Designing high energy density flow batteries by tuning active-material thermodynamics†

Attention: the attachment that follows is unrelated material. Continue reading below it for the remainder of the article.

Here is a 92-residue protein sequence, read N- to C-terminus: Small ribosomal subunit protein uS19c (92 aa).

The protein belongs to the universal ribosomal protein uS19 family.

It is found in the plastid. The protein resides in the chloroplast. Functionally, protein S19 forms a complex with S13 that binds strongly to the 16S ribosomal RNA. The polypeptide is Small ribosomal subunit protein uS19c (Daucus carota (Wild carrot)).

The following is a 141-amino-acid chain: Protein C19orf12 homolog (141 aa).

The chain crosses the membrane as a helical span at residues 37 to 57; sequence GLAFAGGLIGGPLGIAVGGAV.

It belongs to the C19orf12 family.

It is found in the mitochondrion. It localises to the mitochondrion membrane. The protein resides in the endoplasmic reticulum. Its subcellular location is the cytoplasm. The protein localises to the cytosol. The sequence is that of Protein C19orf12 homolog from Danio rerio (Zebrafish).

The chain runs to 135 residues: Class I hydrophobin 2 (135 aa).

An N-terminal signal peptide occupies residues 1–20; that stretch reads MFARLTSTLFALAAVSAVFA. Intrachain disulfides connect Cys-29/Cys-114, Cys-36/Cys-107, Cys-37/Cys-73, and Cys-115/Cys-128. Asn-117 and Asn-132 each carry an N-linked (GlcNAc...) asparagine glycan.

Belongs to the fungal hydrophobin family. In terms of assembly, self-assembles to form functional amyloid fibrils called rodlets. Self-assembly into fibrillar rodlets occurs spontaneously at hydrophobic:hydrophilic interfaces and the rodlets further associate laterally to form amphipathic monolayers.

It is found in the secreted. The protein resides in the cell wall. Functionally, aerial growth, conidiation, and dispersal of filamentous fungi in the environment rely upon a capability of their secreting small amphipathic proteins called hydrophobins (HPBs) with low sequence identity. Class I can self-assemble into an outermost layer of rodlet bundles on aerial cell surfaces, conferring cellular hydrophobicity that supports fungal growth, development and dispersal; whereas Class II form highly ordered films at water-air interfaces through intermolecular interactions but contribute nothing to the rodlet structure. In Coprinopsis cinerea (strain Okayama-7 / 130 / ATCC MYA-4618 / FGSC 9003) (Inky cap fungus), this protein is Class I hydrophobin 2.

The cost of electricity generated by wind and solar installations has become competitive with that generated by burning fossil fuels. While this paves the way for a carbon-neutral electrical grid, short- and long-term intermittency necessitates energy storage. Flow batteries are a promising technology to accommodate this need, with numerous advantages, including decoupled power and energy ratings, which imparts flexibility, thermal stability, and safety. Further, development of robust nonaqueous systems has the potential to greatly improve energy density, approaching that of lithium-ion batteries, while maintaining the advantages of flow systems. Herein we report a breakthrough on a bio-inspired nonaqueous redox flow battery (NRFB) electrolyte, which contains high-concentration active-material and maintains stability during deep cycling for extended time-periods. These advances are reinforced by thermodynamic considerations and computational investigations, which provide a clear path to further improvements. Electrochemical studies confirm that the active-material maintains its high stability at high concentration. This molecular scaffold clears two important hurdles in designing active-materials for nonaqueous electrolytes – low solubility and poor stability – providing an in-road to development of high-performance NRFB systems.